If you seldom use your computer's peripherals, save money by plugging those devices into a separate plug-strip that you can switch 'on and off'. Even if you have your devices turned off, those little transformers are still drawing watts if plugged in. A separate plug strip (for those peripherals) turned 'off' will save you some money not a tremendous amount, but still savings. Just switch it on when you need to use one of the items.
By cajun62234 from Collinsville
This is something I do, not just with my computer peripherals, but wherever I can. My shredder, for example, is rarely used. That, I simply plug in just long enough to do the job. My coffeemaker is plugged in to a strip that only gets turned on long enough for the morning coffee. We're PIPP customers, and hubby won't usually read the details on the bill, but I know I'm saving!
One caution: if the item on the power strip is very expensive (like your computer,) you might want to "bite the bullet" and leave the strip on full-time. Even a $25/month savings on your electric bill isn't worth risking an item that costs $300 or more to replace if it gets fried! And that doesn't even factor in files that might not be recoverable!
I've found that some electronics, especially newer ones, actually draw very little power when they are off. But, older electronics can draw a lot of power. A good rule of thumb is to feel whether the transformer is warm after the device has been off for a while. If it is then it is probably wasting electricity.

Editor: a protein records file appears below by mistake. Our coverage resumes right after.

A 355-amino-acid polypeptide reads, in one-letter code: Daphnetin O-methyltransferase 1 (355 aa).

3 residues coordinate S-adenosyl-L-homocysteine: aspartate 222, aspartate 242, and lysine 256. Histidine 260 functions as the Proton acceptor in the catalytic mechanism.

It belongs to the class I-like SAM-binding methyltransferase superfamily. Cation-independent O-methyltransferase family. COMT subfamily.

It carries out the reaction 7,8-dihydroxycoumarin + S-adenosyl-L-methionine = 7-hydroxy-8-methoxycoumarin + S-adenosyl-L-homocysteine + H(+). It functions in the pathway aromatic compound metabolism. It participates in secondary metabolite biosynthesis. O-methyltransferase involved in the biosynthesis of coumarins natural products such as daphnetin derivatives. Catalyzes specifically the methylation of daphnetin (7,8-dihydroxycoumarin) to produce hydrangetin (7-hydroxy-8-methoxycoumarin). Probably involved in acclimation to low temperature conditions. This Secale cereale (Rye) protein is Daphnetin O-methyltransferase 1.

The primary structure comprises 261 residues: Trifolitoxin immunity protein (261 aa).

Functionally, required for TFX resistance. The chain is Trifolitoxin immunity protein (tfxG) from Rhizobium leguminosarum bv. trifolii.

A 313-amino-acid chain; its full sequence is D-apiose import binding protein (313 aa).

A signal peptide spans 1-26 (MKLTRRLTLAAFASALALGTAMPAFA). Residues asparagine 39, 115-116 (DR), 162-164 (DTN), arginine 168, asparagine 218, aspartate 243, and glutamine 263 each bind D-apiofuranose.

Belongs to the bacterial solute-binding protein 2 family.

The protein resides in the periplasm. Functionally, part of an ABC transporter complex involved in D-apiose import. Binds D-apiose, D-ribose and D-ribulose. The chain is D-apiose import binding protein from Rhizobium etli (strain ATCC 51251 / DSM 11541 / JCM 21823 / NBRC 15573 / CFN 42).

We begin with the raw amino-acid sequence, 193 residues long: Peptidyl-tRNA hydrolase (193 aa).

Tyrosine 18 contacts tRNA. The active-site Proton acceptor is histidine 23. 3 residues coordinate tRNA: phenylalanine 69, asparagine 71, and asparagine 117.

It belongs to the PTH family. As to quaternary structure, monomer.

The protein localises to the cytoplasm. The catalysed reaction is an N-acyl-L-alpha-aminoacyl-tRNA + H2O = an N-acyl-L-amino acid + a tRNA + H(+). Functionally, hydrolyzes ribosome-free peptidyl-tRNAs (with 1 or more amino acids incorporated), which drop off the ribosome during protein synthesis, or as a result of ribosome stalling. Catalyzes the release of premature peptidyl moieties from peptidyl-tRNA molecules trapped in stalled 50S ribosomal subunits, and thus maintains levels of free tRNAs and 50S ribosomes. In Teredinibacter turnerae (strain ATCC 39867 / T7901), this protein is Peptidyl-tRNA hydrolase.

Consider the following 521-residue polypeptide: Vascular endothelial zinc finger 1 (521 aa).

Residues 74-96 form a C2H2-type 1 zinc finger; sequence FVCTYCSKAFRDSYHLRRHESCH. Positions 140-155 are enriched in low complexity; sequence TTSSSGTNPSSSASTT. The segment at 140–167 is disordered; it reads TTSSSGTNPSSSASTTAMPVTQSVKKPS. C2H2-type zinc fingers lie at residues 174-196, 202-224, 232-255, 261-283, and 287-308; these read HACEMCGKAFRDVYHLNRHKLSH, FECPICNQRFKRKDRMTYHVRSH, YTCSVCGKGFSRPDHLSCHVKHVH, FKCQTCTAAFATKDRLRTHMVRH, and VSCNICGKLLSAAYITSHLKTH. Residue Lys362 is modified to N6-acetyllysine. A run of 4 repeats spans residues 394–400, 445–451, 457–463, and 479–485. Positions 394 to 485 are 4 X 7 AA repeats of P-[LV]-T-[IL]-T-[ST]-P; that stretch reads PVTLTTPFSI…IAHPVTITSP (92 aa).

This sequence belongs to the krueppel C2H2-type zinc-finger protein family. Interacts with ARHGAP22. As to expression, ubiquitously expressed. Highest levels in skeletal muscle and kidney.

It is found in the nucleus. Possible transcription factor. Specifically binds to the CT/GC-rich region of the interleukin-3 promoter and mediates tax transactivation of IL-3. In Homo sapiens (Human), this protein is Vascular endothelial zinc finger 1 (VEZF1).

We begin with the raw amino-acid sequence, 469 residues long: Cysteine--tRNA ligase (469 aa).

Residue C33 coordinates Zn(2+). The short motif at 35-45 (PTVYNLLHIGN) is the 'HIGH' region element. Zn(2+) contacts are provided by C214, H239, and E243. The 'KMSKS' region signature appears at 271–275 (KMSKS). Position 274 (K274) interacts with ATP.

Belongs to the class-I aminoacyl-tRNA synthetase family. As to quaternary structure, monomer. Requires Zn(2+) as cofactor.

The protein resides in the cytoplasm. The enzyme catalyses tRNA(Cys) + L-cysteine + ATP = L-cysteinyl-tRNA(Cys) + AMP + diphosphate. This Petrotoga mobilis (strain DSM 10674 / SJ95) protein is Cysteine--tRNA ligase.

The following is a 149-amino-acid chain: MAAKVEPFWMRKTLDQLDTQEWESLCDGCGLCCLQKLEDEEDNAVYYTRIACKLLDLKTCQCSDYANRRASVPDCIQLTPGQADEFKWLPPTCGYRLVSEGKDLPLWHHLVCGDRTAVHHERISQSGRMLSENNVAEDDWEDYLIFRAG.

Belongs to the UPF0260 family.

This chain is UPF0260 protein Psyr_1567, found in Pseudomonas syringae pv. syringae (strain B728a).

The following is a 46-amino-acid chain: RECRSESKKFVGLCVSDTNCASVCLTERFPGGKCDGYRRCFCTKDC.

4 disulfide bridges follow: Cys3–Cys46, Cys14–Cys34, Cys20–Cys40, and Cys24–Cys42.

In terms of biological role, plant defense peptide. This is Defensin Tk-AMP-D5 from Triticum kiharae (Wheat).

The "Kill-A-Watt" is a great tool for determining how much electricity your gadgets draw. You can plug it into the wall between the outlet and your power strip and then check to see how much power is drawn by your electronics overnight.
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Save money at home, cut down on your electric bills. Eliminate the so called "Energy Vampires" that eat electricity while not in use. We connected power strips to most of our electric appliances so we can shut them off without crawling around behind everything to pull the plugs, we just flip the switch on the power strip. Make sure you place the power strips where you can reach them easily. I put one on my microwave oven (I don't need another clock) and the coffee maker. All computers can be shut off this way, the TV, DVD and stereo are all on one power strip, I leave the DVR plugged in because it needs to receive nightly updates.
The cell phone chargers and the printer are on one strip. This really makes a difference on your bill, even if you turn it on in the morning and off at night when you go to bed you will still see a tremendous difference on your bills. If you shut them off every time you turn them off you will save even more. You can leave the bedroom TVs turned on at night, so the remote control will work in the morning, then shut it off all day long when it's not in use.
By Diane from Rochester, MI
You will save money doing this. I have put all my electronic equipment on power strips and am saving $20.00-$25.00 on average per month from what I was paying prior to using power strips. The only electronic item not on a power strip is my digital cable TV box. It must stay powered on to receive the programming, tv guide, etc. (12/10/2008)
By St. )ete Ken
In the morning when you turn the power strips on, do you have to reset/reload channels, time, date, etc, on the TV, VCR/DVR, microwave, etc? (12/16/2008)
I've heard of this before, yet never a percentage estimate on the power bill savings. Just how much would the average Nuclear Family save, I wonder? Woops... Never mind. I see you answered already! Thanks! :) (05/03/2009)